Aug 12, 2023

Four things to consider when purchasing a newbuild home

The north and north-east of Scotland has a range of newbuild options but there are factors to be aware of that can come as a surprise compared to making a property purchase on the open market

Aberdeen currently has a number of housebuilders on site in a range of locations, bringing a mixture of property types to the market.

A newbuild comes with a range of advantages, from having the option to choose your own fittings, to the fact that it comes at a fixed price which avoids a bidding war.

However, for those who are either first-time buyers or haven’t been in a newbuild before, there are factors to consider that can come as a surprise compared to making a purchase on the open market.

Jennifer Leslie, associate and newbuild specialist at full-service legal firm Gilson Gray has the following advice:

Rather than the buyer making an offer, the housebuilder will be the one to issue the buyer’s solicitor with an offer to sell.

Most builders have a standard offer to sell, which contains conditions which the buyer must agree on – and they are not normally negotiable.

This marks the start of the missives process and you will have a set timeframe to accept the conditions detailed in the offer. After that point, the missives are legally binding.

Unlike a typical property purchase, the cost of a newbuild is paid in three stages. Firstly, you will need to pay a reservation fee to secure the plot that you want.

This fee can vary, depending on the developer and if you change your mind for any reason, it is unlikely that you’ll get this money back.

Secondly, you have a deposit to pay when the offer to sell is accepted and the missives are concluded.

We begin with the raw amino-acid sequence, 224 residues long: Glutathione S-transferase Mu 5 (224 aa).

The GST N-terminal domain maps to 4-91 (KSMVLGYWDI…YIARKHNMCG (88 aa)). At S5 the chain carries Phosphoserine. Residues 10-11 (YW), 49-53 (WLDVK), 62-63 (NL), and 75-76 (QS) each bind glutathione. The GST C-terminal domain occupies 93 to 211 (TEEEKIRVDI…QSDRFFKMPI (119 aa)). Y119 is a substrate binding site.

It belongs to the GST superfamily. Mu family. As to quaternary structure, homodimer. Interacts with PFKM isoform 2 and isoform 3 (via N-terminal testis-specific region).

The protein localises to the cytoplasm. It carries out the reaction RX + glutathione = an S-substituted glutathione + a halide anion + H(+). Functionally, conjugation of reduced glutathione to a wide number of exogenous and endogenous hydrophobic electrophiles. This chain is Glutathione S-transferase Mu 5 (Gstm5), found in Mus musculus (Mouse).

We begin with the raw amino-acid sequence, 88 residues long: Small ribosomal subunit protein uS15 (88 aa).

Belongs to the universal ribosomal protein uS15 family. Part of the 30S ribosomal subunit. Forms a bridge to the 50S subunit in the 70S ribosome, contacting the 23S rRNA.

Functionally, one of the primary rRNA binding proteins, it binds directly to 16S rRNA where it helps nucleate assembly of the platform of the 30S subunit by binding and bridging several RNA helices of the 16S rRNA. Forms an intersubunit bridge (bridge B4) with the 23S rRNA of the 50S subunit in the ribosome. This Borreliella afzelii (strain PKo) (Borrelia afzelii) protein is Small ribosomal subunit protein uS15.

This is the point that you are legally bound to purchase the property. The deposit will be a percentage of the total house price and will need to come from your own funds. The deposit is paid via your solicitor.

Finally, on the day that keys are handed over there will be a balance to pay: the purchase price, less the reservation fee and deposit.

Bear in mind any extra costs, such as a float payment to factors and legal fees and land and buildings transaction tax will also be payable at this point.

The housebuilder will usually provide an estimated entry date once you reserve the plot. It could be months, or it could be years away, but it is only a guide.

The exact date will be confirmed a couple of weeks beforehand, when the required checks have been completed. You need to be prepared to move at short notice.

Often one of the most attractive features of buying a newbuild is the offer of incentives. These can range from financial support for Land and Buildings Transaction Tax (LBTT) or solicitor’s fees to flooring or white goods.

Choosing your own kitchen or bathroom is one of the big perks of buying a newbuild, but the extra costs can add up if not included as part of an incentive.

If you choose a kitchen upgrade, for example, this will likely need to be paid for upfront.

On the other hand, if you select a financial incentive, remember that you won’t actually receive the money.

Instead, the builder will deduct the sum from the final balance due. The offer of incentives will ultimately depend on how popular the plot or estate is.